“Nobody should have to sell a kidney just to join a fishing club” – Dom Garnett

Is angling as welcoming as it could be?

“Nobody should have to sell a kidney just to join a fishing club” - Dom Garnett

by Angling Times |

Ever get the feeling that much of the best fishing was off limits to the likes of you and me? It’s a strange world we live in, where you might need to know the chairman personally or part with a silly sum of money to access the best bits.

This month I’ve had what might be described as a “frank exchange of views” with an angling organisation which suggested I might like to give them some free photography.

An improvement on last time, at least, when it simply nicked my work! All the same, why should I be charitable, when I can barely access any fishing in return?

I was tempted to donate a single picture with a “PRIVATE MEMBERS ONLY: KEEP OUT!” notice on a barbed wire fence.

A neat way to sum up why, even as a professional guide and angling writer, I can’t access the best river fishing just a short cast from where I live.

Game fishing is especially bad in this respect, of course, with syndicates that can demand four figures and a dead man’s shoes arrangement. You and I would have more luck getting into Hogwarts.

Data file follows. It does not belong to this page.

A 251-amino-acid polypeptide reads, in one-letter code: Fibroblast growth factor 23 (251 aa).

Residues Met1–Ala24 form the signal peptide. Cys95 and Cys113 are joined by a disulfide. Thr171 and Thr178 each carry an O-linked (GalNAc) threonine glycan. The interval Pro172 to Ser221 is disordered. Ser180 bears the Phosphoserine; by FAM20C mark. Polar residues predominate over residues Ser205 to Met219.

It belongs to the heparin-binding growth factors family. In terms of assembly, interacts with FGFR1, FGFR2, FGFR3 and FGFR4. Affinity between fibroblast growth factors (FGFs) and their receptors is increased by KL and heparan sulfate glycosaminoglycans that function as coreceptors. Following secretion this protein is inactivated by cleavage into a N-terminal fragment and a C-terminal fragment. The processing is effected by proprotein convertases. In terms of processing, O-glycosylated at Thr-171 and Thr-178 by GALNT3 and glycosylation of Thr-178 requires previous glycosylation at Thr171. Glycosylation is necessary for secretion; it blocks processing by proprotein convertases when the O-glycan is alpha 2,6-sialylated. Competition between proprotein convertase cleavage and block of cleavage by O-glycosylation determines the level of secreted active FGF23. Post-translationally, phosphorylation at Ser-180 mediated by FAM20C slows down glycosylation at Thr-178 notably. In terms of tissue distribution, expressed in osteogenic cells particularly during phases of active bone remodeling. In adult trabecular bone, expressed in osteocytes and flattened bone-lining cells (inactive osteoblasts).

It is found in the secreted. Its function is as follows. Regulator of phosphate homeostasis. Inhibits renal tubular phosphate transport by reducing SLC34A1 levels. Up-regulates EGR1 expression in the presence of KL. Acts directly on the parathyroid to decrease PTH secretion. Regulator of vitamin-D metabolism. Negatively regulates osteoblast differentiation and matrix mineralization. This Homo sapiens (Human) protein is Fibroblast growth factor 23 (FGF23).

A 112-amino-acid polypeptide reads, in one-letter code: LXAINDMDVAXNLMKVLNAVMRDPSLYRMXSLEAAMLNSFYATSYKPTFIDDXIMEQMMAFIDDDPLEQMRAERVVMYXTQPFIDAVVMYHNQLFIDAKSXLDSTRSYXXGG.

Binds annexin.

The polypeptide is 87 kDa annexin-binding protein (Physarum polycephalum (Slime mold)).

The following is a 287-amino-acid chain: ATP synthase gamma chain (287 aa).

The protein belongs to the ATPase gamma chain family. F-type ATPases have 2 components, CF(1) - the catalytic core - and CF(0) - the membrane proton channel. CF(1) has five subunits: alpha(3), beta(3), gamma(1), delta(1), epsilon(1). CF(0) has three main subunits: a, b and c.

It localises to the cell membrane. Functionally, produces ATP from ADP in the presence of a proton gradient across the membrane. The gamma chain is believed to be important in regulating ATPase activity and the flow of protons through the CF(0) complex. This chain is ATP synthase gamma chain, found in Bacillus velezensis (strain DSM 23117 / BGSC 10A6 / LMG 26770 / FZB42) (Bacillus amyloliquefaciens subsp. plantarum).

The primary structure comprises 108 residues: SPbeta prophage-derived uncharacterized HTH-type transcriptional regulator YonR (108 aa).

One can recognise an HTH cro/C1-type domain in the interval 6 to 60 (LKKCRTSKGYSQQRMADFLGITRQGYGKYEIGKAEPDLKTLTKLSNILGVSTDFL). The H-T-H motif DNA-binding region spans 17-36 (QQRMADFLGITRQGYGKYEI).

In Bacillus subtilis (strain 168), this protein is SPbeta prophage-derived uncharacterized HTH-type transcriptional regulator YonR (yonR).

Coarse and carp fishing can’t plead complete innocence, however, as more waters become a luxury for a minority, as opposed to a shared resource. All of which begs a simple question – do we actually want other people to go fishing? Do we want the sport to flourish, or do we prefer to guard it like a bunch of spoiled kids who never share their toys?

When the old salmon anglers bemoan the fact that “young people just don’t want to go fishing” I don’t know whether to laugh or slap them in the face at this point. If you honestly wanted to make angling appealing to the new generation, why would you run it like the Freemasons?

Perhaps I should have rubbed up to a few more club chairmen and landed gentry in my time? Even when I get the odd ridiculously private invite, I feel disingenuous writing about it, to be quite honest. Having fished shared, accessible water for most of my angling life, I feel a loyalty to represent the sport 90 per cent of us can access. Nobody should have to sell a kidney or become a detective just to join a fishing club.

I don’t expect fishing to be free, either. Our sport has so many great clubs which are open to all, well organised and great value, not only allowing any responsible angler to join but doing so much for our rivers and lakes. I just wish some of the others would open up a little and stop trying to permanently fence off the best bits for a handful of exclusive members.

Because ultimately, it’s of benefit to us all if we make angling as welcoming and accessible as possible.

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